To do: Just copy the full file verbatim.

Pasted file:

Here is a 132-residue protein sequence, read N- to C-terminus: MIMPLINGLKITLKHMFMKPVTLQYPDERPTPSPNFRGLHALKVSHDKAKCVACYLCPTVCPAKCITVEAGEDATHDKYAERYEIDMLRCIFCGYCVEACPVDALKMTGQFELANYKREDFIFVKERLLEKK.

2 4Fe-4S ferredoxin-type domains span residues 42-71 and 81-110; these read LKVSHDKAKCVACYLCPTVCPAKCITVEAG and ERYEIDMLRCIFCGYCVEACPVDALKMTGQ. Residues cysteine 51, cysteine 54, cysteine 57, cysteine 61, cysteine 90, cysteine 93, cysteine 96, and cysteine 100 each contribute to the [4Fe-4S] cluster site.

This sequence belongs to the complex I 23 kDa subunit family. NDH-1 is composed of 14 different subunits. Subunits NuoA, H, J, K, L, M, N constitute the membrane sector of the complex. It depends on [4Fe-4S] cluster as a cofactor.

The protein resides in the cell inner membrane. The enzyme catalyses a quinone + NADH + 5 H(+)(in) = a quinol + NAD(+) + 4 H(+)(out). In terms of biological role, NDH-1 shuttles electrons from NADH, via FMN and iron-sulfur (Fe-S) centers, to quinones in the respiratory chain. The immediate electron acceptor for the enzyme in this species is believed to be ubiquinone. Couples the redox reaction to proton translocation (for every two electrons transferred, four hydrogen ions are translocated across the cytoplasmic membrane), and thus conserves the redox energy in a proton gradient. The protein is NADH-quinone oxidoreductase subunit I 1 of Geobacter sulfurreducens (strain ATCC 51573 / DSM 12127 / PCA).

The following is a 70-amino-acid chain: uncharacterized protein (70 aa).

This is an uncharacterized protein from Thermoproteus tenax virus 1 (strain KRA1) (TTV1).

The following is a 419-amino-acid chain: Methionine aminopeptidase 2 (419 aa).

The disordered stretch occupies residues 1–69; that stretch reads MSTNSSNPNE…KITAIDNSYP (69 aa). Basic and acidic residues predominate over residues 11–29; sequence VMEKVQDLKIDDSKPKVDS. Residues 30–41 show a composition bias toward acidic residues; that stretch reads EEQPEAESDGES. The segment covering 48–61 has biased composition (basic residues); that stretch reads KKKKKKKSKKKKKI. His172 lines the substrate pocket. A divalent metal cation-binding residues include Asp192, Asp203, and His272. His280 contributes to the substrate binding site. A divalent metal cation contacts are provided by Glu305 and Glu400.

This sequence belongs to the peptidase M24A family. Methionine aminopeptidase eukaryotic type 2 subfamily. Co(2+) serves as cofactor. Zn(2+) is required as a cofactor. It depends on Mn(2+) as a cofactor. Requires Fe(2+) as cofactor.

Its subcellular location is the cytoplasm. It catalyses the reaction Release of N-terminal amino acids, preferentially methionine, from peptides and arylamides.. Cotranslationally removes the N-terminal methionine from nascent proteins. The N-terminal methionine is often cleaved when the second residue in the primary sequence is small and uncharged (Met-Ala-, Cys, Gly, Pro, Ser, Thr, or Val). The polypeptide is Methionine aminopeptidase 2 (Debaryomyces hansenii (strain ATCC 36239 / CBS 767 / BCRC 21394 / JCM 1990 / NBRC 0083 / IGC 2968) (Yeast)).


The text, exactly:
Here is a 132-residue protein sequence, read N- to C-terminus: MIMPLINGLKITLKHMFMKPVTLQYPDERPTPSPNFRGLHALKVSHDKAKCVACYLCPTVCPAKCITVEAGEDATHDKYAERYEIDMLRCIFCGYCVEACPVDALKMTGQFELANYKREDFIFVKERLLEKK.

2 4Fe-4S ferredoxin-type domains span residues 42-71 and 81-110; these read LKVSHDKAKCVACYLCPTVCPAKCITVEAG and ERYEIDMLRCIFCGYCVEACPVDALKMTGQ. Residues cysteine 51, cysteine 54, cysteine 57, cysteine 61, cysteine 90, cysteine 93, cysteine 96, and cysteine 100 each contribute to the [4Fe-4S] cluster site.

This sequence belongs to the complex I 23 kDa subunit family. NDH-1 is composed of 14 different subunits. Subunits NuoA, H, J, K, L, M, N constitute the membrane sector of the complex. It depends on [4Fe-4S] cluster as a cofactor.

The protein resides in the cell inner membrane. The enzyme catalyses a quinone + NADH + 5 H(+)(in) = a quinol + NAD(+) + 4 H(+)(out). In terms of biological role, NDH-1 shuttles electrons from NADH, via FMN and iron-sulfur (Fe-S) centers, to quinones in the respiratory chain. The immediate electron acceptor for the enzyme in this species is believed to be ubiquinone. Couples the redox reaction to proton translocation (for every two electrons transferred, four hydrogen ions are translocated across the cytoplasmic membrane), and thus conserves the redox energy in a proton gradient. The protein is NADH-quinone oxidoreductase subunit I 1 of Geobacter sulfurreducens (strain ATCC 51573 / DSM 12127 / PCA).

The following is a 70-amino-acid chain: uncharacterized protein (70 aa).

This is an uncharacterized protein from Thermoproteus tenax virus 1 (strain KRA1) (TTV1).

The following is a 419-amino-acid chain: Methionine aminopeptidase 2 (419 aa).

The disordered stretch occupies residues 1–69; that stretch reads MSTNSSNPNE…KITAIDNSYP (69 aa). Basic and acidic residues predominate over residues 11–29; sequence VMEKVQDLKIDDSKPKVDS. Residues 30–41 show a composition bias toward acidic residues; that stretch reads EEQPEAESDGES. The segment covering 48–61 has biased composition (basic residues); that stretch reads KKKKKKKSKKKKKI. His172 lines the substrate pocket. A divalent metal cation-binding residues include Asp192, Asp203, and His272. His280 contributes to the substrate binding site. A divalent metal cation contacts are provided by Glu305 and Glu400.

This sequence belongs to the peptidase M24A family. Methionine aminopeptidase eukaryotic type 2 subfamily. Co(2+) serves as cofactor. Zn(2+) is required as a cofactor. It depends on Mn(2+) as a cofactor. Requires Fe(2+) as cofactor.

Its subcellular location is the cytoplasm. It catalyses the reaction Release of N-terminal amino acids, preferentially methionine, from peptides and arylamides.. Cotranslationally removes the N-terminal methionine from nascent proteins. The N-terminal methionine is often cleaved when the second residue in the primary sequence is small and uncharged (Met-Ala-, Cys, Gly, Pro, Ser, Thr, or Val). The polypeptide is Methionine aminopeptidase 2 (Debaryomyces hansenii (strain ATCC 36239 / CBS 767 / BCRC 21394 / JCM 1990 / NBRC 0083 / IGC 2968) (Yeast)).